As always, our weeklong test begins with a day at the track---in this case, the Auto Club Dragway at the Auto Club Speedway in Fontana, California, to measure acceleration (0-60 mph, quarter-mile) and braking (60-0 mph) numbers.
Performance testing was impressive with this group of trucks. Each pickup was within one second of each other from zero to 60, narrowing that spread through the quarter-mile to under a half second. Braking was also within 15 feet of each other.
Leading the field to 60 mph was the lightest truck with the smallest engine, as the 5,385-pound Tundra hit the mark in 8.62 seconds, while crossing the line after a quarter mile in 16.84 seconds at 84.98 mph. The slowest truck, but not by much, was the Raptor which hit 60 in 9.47 seconds and crossed the quarter in 17.17 seconds at 82.85 mph, just a tick behind the Mega Cab, which hit 60 in 9.36 seconds and did the quarter mile dash in 17.09 seconds at 81.87 mph. The Power Wagon, with its times of 8.68 seconds to 60 and 16.88 seconds in the quarter with a trap speed of 81.72 mph, was solidly mid-pack.
Surprisingly, it wasn't the lightweight Tundra that won the braking honors; it was the heaviest truck in the test, the 7,495-pound Mega Cab that defied known physics to come to a complete stop from 60 mph in only 143.33 feet. The Tundra came close by doing the same in 144.35 feet. The 5,863-pound Raptor stopped in 153.10 feet, while the 6,621-pound Power Wagon brought up the rear in an even 158 feet.
For those of you who need a helping of fuel economy with your pickup, nothing in the test came close to the 15.09 mpg average that the Tundra delivered, despite our incredibly aggressive testing procedures. In fact, the Tundra's best tank was 17.3 mpg, the highest single tank in the test. The Raptor had the next best tank at 16.32 mpg, but averaged 12.07 mpg in a test in which it was flogged mercilessly. The Mega Cab was like Old Faithful, churning out consistent fuel economy numbers, no matter the use. The overall average for the Mega Cab was 13.67 mpg, with a tank best of 14.47 mpg. The Power Wagon only averaged 11.74 mpg in our testing, but surprisingly delivered its best tank with 15.36 mpg.
We are no strangers to the SVT Raptor at Four Wheeler, having been the ones to have broken the story about the existence of the program. And as such we have followed the development of this truck closely, and the collective staff has been waiting impatiently to finally test one in Pickup Truck of the Year.
In person, the design is especially gripping, with a presence that no other truck can compete with. Muscular bodywork bulging at the corners, tires akin to clenched fists, and a toothy grin that screams "purpose" define the Raptor's stance. The Raptor is one tough-looking truck that appears ready to pounce on command.
The functionally tough look transfers in to the interior, where the staff judged the Raptor tops in terms of the interior's quality and look. About half of us could do without the gaudy orange inserts, but there is no denying the function of the gauges and the secondary controls. The stereo may be the best you can get from the factory in any truck, and the Microsoft Sync system, when mixed with Sirius satellite radio and navigation, offers an unrivaled amount of user-friendliness and features. Curious about sport scores, gas prices, or movie information? Check the screen. Want to see weather radar imagery overlaid on top of where you are on the navigation map? No problem. Want to sync your iPhone to take calls and play music wirelessly over Bluetooth? You got it. And don't forget that navigation will also display current traffic info. We just love it.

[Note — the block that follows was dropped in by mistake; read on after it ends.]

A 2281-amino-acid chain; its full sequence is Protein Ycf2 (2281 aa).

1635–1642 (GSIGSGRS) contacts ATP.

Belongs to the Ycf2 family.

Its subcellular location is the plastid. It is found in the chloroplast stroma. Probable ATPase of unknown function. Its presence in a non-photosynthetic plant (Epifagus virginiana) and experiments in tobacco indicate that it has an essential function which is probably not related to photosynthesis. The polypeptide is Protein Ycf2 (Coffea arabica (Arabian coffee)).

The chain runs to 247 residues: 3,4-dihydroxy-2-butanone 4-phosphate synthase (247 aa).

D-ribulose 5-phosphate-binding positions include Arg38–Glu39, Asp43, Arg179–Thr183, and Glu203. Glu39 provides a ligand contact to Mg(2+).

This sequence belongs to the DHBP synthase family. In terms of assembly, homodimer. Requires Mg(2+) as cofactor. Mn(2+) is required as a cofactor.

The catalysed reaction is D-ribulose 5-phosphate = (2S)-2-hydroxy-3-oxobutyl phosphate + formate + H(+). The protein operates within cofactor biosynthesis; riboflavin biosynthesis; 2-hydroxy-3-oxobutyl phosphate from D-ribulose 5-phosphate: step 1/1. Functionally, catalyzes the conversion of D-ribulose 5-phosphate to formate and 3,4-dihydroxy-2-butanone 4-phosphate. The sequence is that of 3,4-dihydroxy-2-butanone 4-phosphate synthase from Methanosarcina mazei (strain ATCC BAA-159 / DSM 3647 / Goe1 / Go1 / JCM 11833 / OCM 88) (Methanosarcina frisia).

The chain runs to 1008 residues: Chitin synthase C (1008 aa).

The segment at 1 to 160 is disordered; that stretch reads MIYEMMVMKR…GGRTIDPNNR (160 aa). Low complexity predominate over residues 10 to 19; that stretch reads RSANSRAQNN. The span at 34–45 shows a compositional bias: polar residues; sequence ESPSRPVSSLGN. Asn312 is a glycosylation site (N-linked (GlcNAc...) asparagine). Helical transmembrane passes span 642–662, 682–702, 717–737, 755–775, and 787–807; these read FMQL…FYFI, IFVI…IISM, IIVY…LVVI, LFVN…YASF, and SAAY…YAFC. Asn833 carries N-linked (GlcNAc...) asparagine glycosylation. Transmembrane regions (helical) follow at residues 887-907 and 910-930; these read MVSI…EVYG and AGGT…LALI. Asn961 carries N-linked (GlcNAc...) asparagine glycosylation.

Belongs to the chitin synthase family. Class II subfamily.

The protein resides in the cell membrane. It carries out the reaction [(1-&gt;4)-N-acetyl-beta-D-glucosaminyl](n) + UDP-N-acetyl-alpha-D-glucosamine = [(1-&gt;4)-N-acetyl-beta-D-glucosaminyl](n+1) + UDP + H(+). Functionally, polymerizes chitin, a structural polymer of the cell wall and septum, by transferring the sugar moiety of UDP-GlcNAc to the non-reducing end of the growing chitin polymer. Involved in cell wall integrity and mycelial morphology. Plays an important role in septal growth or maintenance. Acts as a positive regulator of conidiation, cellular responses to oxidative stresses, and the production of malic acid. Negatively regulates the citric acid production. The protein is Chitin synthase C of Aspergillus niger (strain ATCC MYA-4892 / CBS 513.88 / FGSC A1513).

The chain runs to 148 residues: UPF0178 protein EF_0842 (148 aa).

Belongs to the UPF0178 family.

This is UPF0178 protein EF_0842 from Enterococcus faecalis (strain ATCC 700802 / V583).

On the road, the generously bolstered seats were judged excellent by all but one dissenting tester, and the overall driving experience on-road was given kudos. As we have stated before, the Raptor isn't as supple and you might also wish the steering were a tad quicker and there were less understeer. Those two things, coupled with an only adequate 5.4L and merely adequate transmission shifts, make the Raptor drive heavier than it should.
Another truck with exceptional seats was the Ram 2500 Mega Cab. With leather and Viper-like bolsters to hold you comfortably in place for hours, it is hard to imagine a seat getting much better. That is, until you find the heating and cooling feature. And that is just the front seats. Those riding in the back row won't feel relegated when they discover more legroom than an NBA locker room and an entertainment system that streams TV. Don't forget that the reclining rear bench . . . er, couch. It makes the rear cab a lot nicer space than many of our living rooms. No plywood and cinderblock bookshelves here-those get relegated to the bed in this truck, which incidentally can haul 2,100 pounds of the stuff.